Oklahoma’s lawmakers won’t be getting a raise any time soon, a state panel decided on Tuesday.
The Legislative Compensation Board, which meets every two years, voted 7-1 on Tuesday for the $38,400 base pay, along with the retirement and benefits package, to remain the same for Oklahoma’s 149 legislators. Former state Sen. Charles Ford, R-Tulsa, who had urged the panel to consider hiking the base pay to $44,000 annually, was the lone dissenting vote.
Oklahoma legislators received their last pay hike in 1998, when it was boosted from $32,000 annually, and Ford suggested a competitive salary was needed to recruit qualified members to spend time away from their families.
“The problem is, without compensation you don’t get someone who is independent thinking,” Ford said.
Ford wrote legislation in the 1960s to set up the board and change the way lawmakers were compensated. He said the idea was to ensure legislators could earn a decent wage and not be susceptible to the influence of special interests.
“We had legislators sleeping in their cars or local fire stations,” Ford said. “It was a mess.”
But several members of the panel noted Oklahoma’s compensation package appears to be competitive, especially when compared to contiguous states.
Oklahoma’s lawmakers, who meet for an annual session that runs from February until May, rank 16th in the nation for its salary and per diem benefits, according to Oklahoma’s Office of Management and Enterprise Services. But their salary and benefits package is higher than all states that border Oklahoma, said OMES revenue analyst Shelly Paulk, who briefed the panel on the current benefits state lawmakers receive.
In addition to the $38,400 base salary, legislators who live outside a 50-mile radius of the Capitol receive a $147 daily per diem when the Legislature is in session, an amount that is set to increase to $153 in 2014. All legislators also receive a 56-cents-per-mile travel reimbursement, a health benefit allowance of $640.98 per month, and an optional retirement benefit with a 3.5 percent legislator contribution and eight years to become vested.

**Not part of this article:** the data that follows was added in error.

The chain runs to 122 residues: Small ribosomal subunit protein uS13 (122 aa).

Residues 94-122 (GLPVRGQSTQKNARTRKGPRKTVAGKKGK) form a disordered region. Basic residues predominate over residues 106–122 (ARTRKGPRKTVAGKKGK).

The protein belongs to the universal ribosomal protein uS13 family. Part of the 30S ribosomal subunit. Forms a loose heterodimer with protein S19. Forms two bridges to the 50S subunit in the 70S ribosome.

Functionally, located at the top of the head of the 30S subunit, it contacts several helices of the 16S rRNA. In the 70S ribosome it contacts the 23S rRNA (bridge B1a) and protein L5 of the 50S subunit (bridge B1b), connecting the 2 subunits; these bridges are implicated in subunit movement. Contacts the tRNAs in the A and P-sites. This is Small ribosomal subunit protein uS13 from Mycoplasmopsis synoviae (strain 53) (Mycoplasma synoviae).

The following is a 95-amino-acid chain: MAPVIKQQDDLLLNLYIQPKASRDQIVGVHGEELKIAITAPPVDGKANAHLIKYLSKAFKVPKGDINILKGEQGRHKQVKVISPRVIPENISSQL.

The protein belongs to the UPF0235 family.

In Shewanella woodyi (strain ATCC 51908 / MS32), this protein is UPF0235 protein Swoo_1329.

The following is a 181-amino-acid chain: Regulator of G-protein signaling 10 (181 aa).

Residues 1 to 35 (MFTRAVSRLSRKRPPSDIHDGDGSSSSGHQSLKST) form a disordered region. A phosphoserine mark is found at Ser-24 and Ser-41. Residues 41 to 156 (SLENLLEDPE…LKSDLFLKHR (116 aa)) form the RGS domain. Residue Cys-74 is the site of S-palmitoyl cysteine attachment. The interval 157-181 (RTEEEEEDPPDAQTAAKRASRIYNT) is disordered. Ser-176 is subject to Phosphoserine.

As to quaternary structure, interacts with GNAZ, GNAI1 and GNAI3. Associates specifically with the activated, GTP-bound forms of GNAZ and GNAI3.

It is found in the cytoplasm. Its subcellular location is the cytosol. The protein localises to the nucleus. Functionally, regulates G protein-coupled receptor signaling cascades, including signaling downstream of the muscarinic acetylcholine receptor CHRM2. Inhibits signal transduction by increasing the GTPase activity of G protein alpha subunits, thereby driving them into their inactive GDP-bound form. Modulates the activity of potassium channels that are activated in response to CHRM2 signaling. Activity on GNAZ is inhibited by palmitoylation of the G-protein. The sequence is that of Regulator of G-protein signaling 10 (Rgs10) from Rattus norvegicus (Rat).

Legislators in certain leadership positions also receive additional compensation. The president pro tem of the Senate and speaker of the House each earn an extra $17,932 annually, and the House and Senate appropriations chairmen, House speaker pro tem, Senate assistant majority leader and majority and minority floor leaders in both the House and Senate all earn an extra $12,364 per year.
The median household income in Oklahoma was $44,312 in 2012, while the total compensation package for an Oklahoma legislator was worth about $62,000, Paulk said.
“With today’s government and today’s environment, I think we would not be looked on as wise members of this committee if we were to do increases, especially with the federal government shutdown, and cuts here and cuts there,” said board chairman Wes Milbourn, an appointee of Gov. Mary Fallin.
State Rep. Joe Dorman, who is entering his 12th and final year as a state lawmaker, said he believes the board made the right decision, especially when state employees haven’t received an across-the-board pay raise since 2006 and the starting salary for a public school teacher is around $31,000.
“When our state employees haven’t had a raise in seven years, it would be ridiculous to think we would even consider giving an elected official a pay raise,” said Dorman, D-Rush Springs.
State Rep. Richard Morrissette, D-Oklahoma City, agreed.
“I think it was a no brainer,” Morrissette said. “It’s like the captain of a ship — you’re the last to leave the boat. I think legislators should be the last ones to get a pay increase after state employees.”